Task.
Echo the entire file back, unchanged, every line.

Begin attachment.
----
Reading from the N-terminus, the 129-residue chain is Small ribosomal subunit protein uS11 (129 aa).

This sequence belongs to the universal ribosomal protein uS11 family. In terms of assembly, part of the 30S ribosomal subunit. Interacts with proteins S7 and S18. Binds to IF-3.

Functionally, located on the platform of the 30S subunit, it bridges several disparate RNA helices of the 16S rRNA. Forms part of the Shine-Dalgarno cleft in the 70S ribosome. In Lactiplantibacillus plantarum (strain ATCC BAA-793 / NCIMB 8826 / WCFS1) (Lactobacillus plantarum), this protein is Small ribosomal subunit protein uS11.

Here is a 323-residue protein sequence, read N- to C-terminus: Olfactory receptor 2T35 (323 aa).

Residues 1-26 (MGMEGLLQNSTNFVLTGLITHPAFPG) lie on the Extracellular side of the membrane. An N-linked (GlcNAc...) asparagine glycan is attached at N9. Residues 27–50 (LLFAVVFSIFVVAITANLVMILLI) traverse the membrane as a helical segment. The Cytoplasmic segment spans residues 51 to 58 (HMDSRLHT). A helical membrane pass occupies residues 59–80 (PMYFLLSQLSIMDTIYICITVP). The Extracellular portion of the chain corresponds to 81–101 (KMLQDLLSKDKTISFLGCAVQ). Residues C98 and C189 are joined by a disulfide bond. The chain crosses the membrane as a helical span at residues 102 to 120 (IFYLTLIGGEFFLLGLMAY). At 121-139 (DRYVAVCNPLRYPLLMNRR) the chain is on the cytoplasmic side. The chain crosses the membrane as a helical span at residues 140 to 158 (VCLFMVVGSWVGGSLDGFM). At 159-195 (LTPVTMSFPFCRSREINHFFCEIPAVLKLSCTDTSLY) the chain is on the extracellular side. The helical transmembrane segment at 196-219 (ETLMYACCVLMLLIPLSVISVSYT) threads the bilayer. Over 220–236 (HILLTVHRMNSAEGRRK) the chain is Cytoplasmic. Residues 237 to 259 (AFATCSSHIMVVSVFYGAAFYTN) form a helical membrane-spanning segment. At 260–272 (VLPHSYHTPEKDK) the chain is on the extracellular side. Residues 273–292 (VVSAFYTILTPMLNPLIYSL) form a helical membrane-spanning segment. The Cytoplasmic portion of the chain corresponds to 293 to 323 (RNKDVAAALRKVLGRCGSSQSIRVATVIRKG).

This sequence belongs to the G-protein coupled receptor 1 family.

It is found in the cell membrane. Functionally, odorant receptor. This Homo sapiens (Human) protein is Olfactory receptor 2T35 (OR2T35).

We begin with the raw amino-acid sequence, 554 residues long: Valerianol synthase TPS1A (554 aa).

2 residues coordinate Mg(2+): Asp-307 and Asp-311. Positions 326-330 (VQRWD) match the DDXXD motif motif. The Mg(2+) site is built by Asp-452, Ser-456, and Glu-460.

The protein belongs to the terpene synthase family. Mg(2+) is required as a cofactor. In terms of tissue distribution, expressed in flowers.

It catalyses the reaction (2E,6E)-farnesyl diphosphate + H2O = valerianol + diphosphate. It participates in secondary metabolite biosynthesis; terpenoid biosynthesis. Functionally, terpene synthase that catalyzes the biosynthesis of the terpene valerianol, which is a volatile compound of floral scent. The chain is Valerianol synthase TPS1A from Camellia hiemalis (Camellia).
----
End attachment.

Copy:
Reading from the N-terminus, the 129-residue chain is Small ribosomal subunit protein uS11 (129 aa).

This sequence belongs to the universal ribosomal protein uS11 family. In terms of assembly, part of the 30S ribosomal subunit. Interacts with proteins S7 and S18. Binds to IF-3.

Functionally, located on the platform of the 30S subunit, it bridges several disparate RNA helices of the 16S rRNA. Forms part of the Shine-Dalgarno cleft in the 70S ribosome. In Lactiplantibacillus plantarum (strain ATCC BAA-793 / NCIMB 8826 / WCFS1) (Lactobacillus plantarum), this protein is Small ribosomal subunit protein uS11.

Here is a 323-residue protein sequence, read N- to C-terminus: Olfactory receptor 2T35 (323 aa).

Residues 1-26 (MGMEGLLQNSTNFVLTGLITHPAFPG) lie on the Extracellular side of the membrane. An N-linked (GlcNAc...) asparagine glycan is attached at N9. Residues 27–50 (LLFAVVFSIFVVAITANLVMILLI) traverse the membrane as a helical segment. The Cytoplasmic segment spans residues 51 to 58 (HMDSRLHT). A helical membrane pass occupies residues 59–80 (PMYFLLSQLSIMDTIYICITVP). The Extracellular portion of the chain corresponds to 81–101 (KMLQDLLSKDKTISFLGCAVQ). Residues C98 and C189 are joined by a disulfide bond. The chain crosses the membrane as a helical span at residues 102 to 120 (IFYLTLIGGEFFLLGLMAY). At 121-139 (DRYVAVCNPLRYPLLMNRR) the chain is on the cytoplasmic side. The chain crosses the membrane as a helical span at residues 140 to 158 (VCLFMVVGSWVGGSLDGFM). At 159-195 (LTPVTMSFPFCRSREINHFFCEIPAVLKLSCTDTSLY) the chain is on the extracellular side. The helical transmembrane segment at 196-219 (ETLMYACCVLMLLIPLSVISVSYT) threads the bilayer. Over 220–236 (HILLTVHRMNSAEGRRK) the chain is Cytoplasmic. Residues 237 to 259 (AFATCSSHIMVVSVFYGAAFYTN) form a helical membrane-spanning segment. At 260–272 (VLPHSYHTPEKDK) the chain is on the extracellular side. Residues 273–292 (VVSAFYTILTPMLNPLIYSL) form a helical membrane-spanning segment. The Cytoplasmic portion of the chain corresponds to 293 to 323 (RNKDVAAALRKVLGRCGSSQSIRVATVIRKG).

This sequence belongs to the G-protein coupled receptor 1 family.

It is found in the cell membrane. Functionally, odorant receptor. This Homo sapiens (Human) protein is Olfactory receptor 2T35 (OR2T35).

We begin with the raw amino-acid sequence, 554 residues long: Valerianol synthase TPS1A (554 aa).

2 residues coordinate Mg(2+): Asp-307 and Asp-311. Positions 326-330 (VQRWD) match the DDXXD motif motif. The Mg(2+) site is built by Asp-452, Ser-456, and Glu-460.

The protein belongs to the terpene synthase family. Mg(2+) is required as a cofactor. In terms of tissue distribution, expressed in flowers.

It catalyses the reaction (2E,6E)-farnesyl diphosphate + H2O = valerianol + diphosphate. It participates in secondary metabolite biosynthesis; terpenoid biosynthesis. Functionally, terpene synthase that catalyzes the biosynthesis of the terpene valerianol, which is a volatile compound of floral scent. The chain is Valerianol synthase TPS1A from Camellia hiemalis (Camellia).